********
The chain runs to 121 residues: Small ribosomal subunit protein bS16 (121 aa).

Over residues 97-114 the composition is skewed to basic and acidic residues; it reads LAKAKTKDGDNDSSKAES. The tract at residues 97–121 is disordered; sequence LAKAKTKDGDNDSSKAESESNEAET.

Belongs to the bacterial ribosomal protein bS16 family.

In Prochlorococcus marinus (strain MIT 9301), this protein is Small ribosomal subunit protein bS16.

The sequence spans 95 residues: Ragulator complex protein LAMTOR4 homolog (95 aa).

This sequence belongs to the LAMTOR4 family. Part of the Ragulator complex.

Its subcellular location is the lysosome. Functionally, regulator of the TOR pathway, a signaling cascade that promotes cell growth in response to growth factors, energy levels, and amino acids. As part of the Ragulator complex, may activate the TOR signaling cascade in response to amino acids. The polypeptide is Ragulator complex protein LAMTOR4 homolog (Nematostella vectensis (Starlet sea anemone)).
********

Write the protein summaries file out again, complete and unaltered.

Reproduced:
The chain runs to 121 residues: Small ribosomal subunit protein bS16 (121 aa).

Over residues 97-114 the composition is skewed to basic and acidic residues; it reads LAKAKTKDGDNDSSKAES. The tract at residues 97–121 is disordered; sequence LAKAKTKDGDNDSSKAESESNEAET.

Belongs to the bacterial ribosomal protein bS16 family.

In Prochlorococcus marinus (strain MIT 9301), this protein is Small ribosomal subunit protein bS16.

The sequence spans 95 residues: Ragulator complex protein LAMTOR4 homolog (95 aa).

This sequence belongs to the LAMTOR4 family. Part of the Ragulator complex.

Its subcellular location is the lysosome. Functionally, regulator of the TOR pathway, a signaling cascade that promotes cell growth in response to growth factors, energy levels, and amino acids. As part of the Ragulator complex, may activate the TOR signaling cascade in response to amino acids. The polypeptide is Ragulator complex protein LAMTOR4 homolog (Nematostella vectensis (Starlet sea anemone)).